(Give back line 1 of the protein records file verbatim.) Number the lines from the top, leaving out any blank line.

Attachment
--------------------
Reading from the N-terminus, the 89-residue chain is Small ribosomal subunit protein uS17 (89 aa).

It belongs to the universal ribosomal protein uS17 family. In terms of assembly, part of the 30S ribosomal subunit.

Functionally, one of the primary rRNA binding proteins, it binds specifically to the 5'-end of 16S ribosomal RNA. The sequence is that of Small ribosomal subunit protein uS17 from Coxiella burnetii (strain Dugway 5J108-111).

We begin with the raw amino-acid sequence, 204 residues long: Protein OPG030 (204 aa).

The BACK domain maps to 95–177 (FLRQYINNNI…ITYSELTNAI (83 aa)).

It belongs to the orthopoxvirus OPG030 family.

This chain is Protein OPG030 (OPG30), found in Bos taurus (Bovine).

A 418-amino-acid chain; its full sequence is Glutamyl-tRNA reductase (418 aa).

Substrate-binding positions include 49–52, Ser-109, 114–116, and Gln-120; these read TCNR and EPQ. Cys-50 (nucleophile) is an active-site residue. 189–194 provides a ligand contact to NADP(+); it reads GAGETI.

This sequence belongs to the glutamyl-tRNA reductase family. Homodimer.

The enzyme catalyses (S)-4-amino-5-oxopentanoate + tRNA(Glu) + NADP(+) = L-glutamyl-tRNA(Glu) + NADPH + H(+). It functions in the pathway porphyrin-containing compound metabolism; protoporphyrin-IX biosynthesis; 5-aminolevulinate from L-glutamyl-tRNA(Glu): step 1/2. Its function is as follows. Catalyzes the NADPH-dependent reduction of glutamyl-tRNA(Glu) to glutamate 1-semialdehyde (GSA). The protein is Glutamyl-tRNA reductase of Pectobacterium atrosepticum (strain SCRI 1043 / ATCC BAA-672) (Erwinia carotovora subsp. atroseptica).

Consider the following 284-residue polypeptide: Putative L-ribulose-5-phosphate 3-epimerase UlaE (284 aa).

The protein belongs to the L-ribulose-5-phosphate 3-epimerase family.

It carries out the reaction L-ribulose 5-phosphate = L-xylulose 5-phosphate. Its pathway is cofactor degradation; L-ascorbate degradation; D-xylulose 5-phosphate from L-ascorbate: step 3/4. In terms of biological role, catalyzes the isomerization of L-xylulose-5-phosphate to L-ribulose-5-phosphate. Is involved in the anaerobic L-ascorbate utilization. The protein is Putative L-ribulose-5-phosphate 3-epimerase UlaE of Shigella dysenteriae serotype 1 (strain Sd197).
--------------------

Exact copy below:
Reading from the N-terminus, the 89-residue chain is Small ribosomal subunit protein uS17 (89 aa).